83. 83. LOTIONS - ANTIBIOTICS• D’Arcy (1972) recommends that any antibiotic that is used systematically should not be applied to the skin. However, antibiotics that are not appropriate for systemic use may be developed for use on the skin or in wound care.• → creams, gels, ointments or impregnated dressings containing gentamicin, tetracycline, fusidic acid, or chlortetracycline. Should not be used as these antibiotics are used systematically (Dealey, 2005).• Mupirocin could be used for treatment of MRSA (Dealey, 2005)
  84. 84. LOTIONS - ANTIBIOTICS• A range of antibiotics is available in topical form.• There is considerable risk of sensitization to the patient as well as the development of resistance organisms.• Systematic antibiotics are the treatment of choice when treating infected wounds. (Dealey, 2005)
  85. 85. LOTIONS - HONEYHoney has been used in wound care since ancient times.Mole (1999) discussed the role of honey & its properties: Antibacterial action Deodirising action Debriding action Anti-inflammatory action Stimulation of wound healing Pain relief (Dunford & Hanano, 2004)
  86. 86. LOTIONS – TAP WATER• Is being used more frequently on wound areas already colonized such as wounds following rectal surgery of foot ulcer.• Using tap water to clean wounds did not differ from using sterile normal saline in respect of wound infection and healing rates. (Fernandez, Griffiths, & Ussia, 2002) 86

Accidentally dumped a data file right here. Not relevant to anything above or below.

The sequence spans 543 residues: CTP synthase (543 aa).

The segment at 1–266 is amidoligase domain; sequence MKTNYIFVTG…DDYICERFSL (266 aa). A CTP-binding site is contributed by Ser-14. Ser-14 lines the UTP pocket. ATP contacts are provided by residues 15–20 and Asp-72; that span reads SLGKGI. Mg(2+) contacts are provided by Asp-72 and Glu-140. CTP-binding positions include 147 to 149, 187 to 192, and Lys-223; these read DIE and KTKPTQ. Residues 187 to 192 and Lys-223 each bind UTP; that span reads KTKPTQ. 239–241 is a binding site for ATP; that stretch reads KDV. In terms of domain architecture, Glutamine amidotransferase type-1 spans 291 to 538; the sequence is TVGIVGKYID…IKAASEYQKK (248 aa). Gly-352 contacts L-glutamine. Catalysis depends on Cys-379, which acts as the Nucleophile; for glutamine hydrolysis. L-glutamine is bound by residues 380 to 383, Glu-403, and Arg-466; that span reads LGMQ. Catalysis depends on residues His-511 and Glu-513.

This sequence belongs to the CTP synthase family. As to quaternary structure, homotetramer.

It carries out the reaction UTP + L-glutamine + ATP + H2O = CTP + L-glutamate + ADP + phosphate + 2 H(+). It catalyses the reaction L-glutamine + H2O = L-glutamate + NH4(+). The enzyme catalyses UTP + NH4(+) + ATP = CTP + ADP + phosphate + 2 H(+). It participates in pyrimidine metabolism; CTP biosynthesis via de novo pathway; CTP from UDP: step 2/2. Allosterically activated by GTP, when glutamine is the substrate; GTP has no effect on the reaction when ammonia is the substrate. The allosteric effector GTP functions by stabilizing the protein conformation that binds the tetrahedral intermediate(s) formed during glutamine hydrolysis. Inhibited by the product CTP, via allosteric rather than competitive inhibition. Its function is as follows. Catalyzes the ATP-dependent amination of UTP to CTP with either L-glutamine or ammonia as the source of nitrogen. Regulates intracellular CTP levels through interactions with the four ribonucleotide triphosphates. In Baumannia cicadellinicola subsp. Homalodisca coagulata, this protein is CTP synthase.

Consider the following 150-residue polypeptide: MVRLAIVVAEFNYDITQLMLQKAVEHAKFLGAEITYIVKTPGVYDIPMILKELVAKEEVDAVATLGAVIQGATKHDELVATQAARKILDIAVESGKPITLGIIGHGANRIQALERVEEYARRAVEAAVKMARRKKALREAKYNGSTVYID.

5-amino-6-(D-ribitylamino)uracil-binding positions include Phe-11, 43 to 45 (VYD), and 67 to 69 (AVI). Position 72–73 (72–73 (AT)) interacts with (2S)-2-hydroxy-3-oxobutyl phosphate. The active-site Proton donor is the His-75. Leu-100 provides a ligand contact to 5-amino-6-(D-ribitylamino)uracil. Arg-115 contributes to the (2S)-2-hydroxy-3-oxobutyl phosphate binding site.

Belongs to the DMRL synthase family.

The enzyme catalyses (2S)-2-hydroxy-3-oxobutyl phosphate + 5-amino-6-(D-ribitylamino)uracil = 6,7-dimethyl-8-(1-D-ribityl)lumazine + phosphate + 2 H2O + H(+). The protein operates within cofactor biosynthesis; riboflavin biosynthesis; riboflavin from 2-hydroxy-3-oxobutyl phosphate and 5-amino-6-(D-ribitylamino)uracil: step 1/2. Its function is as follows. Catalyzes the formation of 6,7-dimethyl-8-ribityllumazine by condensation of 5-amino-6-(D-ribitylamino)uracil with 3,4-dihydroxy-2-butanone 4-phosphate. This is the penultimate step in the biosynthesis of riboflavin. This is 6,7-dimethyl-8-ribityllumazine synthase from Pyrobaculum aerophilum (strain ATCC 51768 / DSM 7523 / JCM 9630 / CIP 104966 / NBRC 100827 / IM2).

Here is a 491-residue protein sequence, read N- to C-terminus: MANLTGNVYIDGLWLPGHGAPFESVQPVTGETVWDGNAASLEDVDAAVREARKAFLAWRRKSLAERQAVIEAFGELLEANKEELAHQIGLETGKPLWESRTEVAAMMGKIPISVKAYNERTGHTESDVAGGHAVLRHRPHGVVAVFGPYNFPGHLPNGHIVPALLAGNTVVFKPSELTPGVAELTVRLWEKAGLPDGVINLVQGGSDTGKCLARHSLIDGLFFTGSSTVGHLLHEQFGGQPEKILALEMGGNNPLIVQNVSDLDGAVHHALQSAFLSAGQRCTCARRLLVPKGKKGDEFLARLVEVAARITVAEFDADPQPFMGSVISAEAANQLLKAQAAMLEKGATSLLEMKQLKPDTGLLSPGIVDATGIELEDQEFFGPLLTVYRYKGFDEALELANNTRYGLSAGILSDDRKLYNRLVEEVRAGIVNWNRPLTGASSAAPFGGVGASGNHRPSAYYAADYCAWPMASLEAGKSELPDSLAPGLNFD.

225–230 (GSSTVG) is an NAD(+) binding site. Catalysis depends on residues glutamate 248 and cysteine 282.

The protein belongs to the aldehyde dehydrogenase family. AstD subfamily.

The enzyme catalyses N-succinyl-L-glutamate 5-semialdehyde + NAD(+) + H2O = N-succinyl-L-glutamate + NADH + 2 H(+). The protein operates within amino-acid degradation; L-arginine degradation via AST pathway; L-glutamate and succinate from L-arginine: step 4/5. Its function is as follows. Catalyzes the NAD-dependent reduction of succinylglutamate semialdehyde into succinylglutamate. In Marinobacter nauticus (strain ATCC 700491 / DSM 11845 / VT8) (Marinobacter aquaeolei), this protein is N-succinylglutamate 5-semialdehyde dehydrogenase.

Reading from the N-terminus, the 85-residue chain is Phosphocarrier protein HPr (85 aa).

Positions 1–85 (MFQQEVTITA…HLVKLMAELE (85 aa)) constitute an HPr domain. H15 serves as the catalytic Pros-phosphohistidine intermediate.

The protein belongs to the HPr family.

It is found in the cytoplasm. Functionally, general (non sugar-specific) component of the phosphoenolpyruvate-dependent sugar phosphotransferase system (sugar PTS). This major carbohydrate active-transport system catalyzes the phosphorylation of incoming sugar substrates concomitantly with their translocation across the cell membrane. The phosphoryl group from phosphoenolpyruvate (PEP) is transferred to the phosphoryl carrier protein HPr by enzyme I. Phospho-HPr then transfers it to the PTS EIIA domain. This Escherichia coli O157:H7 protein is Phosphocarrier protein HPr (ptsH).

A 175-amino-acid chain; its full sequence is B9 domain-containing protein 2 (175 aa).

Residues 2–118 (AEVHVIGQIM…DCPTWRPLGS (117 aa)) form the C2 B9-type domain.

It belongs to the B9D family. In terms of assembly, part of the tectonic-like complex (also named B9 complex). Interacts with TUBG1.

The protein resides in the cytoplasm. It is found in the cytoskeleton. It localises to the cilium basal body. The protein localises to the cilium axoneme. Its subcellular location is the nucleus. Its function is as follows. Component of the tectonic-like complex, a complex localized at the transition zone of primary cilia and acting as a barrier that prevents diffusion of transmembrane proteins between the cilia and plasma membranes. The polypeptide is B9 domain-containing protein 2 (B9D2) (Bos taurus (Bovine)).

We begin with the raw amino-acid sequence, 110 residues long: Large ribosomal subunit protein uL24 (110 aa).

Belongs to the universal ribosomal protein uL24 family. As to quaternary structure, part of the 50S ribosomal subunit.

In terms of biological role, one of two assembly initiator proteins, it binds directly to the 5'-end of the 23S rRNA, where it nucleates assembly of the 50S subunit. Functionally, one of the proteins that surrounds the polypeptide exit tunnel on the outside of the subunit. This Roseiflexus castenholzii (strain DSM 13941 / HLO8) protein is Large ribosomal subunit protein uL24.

87. 87. LOTIONS – SALINE 0.9%• The only completely safe cleansing agent & is the treatment of choice for use of most wounds.• It is used in conjunction with many of the modern products.• It is presented in sachets, small plastic containers, & aerosols. (Dealey, 2005)
  88. 88. REVISION OF DRESSING TYPES1. Inert non-stick dressings Gauze Paraffin tulle dressings (Jelonet®, Bactigras®) Non-paraffin, non-tulle, woven products, (e.g. Adaptic®, Inadine®) Non-stick dressings (e.g. Melolin®, Cutilin®) CombinePrimary dressing:• Protective low absorption dressing (Carville, 2005; Dealey, 2005)
  89. 89. DRESSING TYPES REVIEWApplication:• Clean wound base• Place shiny side of dressing to wound.• May require soaking if exudate strikethrough has occurred.Contraindications/Possible Side effects:• Harsh debridement of the wound bed if exudate dries• Limited use as a primary dressing• Dries out the wound bed (Carville, 2005; Dealey, 2005)